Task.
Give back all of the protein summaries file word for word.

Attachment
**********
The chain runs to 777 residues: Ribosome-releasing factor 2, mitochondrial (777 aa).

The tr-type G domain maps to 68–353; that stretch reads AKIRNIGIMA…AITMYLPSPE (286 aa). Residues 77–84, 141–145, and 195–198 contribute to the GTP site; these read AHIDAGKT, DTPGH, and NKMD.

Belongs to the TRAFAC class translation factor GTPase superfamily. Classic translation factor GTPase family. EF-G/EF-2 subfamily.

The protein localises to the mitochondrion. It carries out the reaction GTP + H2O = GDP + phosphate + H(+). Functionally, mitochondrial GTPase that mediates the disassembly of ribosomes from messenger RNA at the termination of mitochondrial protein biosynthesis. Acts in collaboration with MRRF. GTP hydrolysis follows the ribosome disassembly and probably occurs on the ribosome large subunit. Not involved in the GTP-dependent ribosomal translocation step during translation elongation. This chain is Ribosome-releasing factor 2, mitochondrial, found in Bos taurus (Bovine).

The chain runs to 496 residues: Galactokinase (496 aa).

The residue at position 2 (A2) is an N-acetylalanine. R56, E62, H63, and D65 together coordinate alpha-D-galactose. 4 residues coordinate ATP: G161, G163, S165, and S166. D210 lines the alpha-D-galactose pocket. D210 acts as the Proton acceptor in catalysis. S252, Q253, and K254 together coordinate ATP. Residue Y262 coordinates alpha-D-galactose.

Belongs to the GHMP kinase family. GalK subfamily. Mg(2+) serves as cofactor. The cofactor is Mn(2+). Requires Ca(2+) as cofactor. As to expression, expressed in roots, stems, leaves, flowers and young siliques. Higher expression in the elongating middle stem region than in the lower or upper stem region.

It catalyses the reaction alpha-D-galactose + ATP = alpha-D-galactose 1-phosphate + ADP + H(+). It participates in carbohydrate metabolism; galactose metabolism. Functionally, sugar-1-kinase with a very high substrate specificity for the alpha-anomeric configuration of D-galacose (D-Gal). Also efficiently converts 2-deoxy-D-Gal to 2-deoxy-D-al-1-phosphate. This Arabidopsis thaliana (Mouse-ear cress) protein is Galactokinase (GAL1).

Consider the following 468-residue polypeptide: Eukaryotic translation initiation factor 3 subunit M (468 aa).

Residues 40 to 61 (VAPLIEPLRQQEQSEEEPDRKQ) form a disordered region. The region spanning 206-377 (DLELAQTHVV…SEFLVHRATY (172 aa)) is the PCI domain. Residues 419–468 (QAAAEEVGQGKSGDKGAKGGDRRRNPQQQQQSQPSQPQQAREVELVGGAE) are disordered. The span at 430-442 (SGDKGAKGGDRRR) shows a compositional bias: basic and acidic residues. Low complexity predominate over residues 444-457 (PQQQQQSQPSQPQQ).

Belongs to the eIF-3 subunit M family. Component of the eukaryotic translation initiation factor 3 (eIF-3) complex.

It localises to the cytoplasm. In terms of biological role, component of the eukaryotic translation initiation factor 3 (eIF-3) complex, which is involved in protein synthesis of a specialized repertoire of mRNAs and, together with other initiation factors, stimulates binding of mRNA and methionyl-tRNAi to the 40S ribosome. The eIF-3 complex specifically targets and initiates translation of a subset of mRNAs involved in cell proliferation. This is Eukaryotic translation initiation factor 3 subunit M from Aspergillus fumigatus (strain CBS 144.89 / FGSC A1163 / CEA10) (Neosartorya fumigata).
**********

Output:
The chain runs to 777 residues: Ribosome-releasing factor 2, mitochondrial (777 aa).

The tr-type G domain maps to 68–353; that stretch reads AKIRNIGIMA…AITMYLPSPE (286 aa). Residues 77–84, 141–145, and 195–198 contribute to the GTP site; these read AHIDAGKT, DTPGH, and NKMD.

Belongs to the TRAFAC class translation factor GTPase superfamily. Classic translation factor GTPase family. EF-G/EF-2 subfamily.

The protein localises to the mitochondrion. It carries out the reaction GTP + H2O = GDP + phosphate + H(+). Functionally, mitochondrial GTPase that mediates the disassembly of ribosomes from messenger RNA at the termination of mitochondrial protein biosynthesis. Acts in collaboration with MRRF. GTP hydrolysis follows the ribosome disassembly and probably occurs on the ribosome large subunit. Not involved in the GTP-dependent ribosomal translocation step during translation elongation. This chain is Ribosome-releasing factor 2, mitochondrial, found in Bos taurus (Bovine).

The chain runs to 496 residues: Galactokinase (496 aa).

The residue at position 2 (A2) is an N-acetylalanine. R56, E62, H63, and D65 together coordinate alpha-D-galactose. 4 residues coordinate ATP: G161, G163, S165, and S166. D210 lines the alpha-D-galactose pocket. D210 acts as the Proton acceptor in catalysis. S252, Q253, and K254 together coordinate ATP. Residue Y262 coordinates alpha-D-galactose.

Belongs to the GHMP kinase family. GalK subfamily. Mg(2+) serves as cofactor. The cofactor is Mn(2+). Requires Ca(2+) as cofactor. As to expression, expressed in roots, stems, leaves, flowers and young siliques. Higher expression in the elongating middle stem region than in the lower or upper stem region.

It catalyses the reaction alpha-D-galactose + ATP = alpha-D-galactose 1-phosphate + ADP + H(+). It participates in carbohydrate metabolism; galactose metabolism. Functionally, sugar-1-kinase with a very high substrate specificity for the alpha-anomeric configuration of D-galacose (D-Gal). Also efficiently converts 2-deoxy-D-Gal to 2-deoxy-D-al-1-phosphate. This Arabidopsis thaliana (Mouse-ear cress) protein is Galactokinase (GAL1).

Consider the following 468-residue polypeptide: Eukaryotic translation initiation factor 3 subunit M (468 aa).

Residues 40 to 61 (VAPLIEPLRQQEQSEEEPDRKQ) form a disordered region. The region spanning 206-377 (DLELAQTHVV…SEFLVHRATY (172 aa)) is the PCI domain. Residues 419–468 (QAAAEEVGQGKSGDKGAKGGDRRRNPQQQQQSQPSQPQQAREVELVGGAE) are disordered. The span at 430-442 (SGDKGAKGGDRRR) shows a compositional bias: basic and acidic residues. Low complexity predominate over residues 444-457 (PQQQQQSQPSQPQQ).

Belongs to the eIF-3 subunit M family. Component of the eukaryotic translation initiation factor 3 (eIF-3) complex.

It localises to the cytoplasm. In terms of biological role, component of the eukaryotic translation initiation factor 3 (eIF-3) complex, which is involved in protein synthesis of a specialized repertoire of mRNAs and, together with other initiation factors, stimulates binding of mRNA and methionyl-tRNAi to the 40S ribosome. The eIF-3 complex specifically targets and initiates translation of a subset of mRNAs involved in cell proliferation. This is Eukaryotic translation initiation factor 3 subunit M from Aspergillus fumigatus (strain CBS 144.89 / FGSC A1163 / CEA10) (Neosartorya fumigata).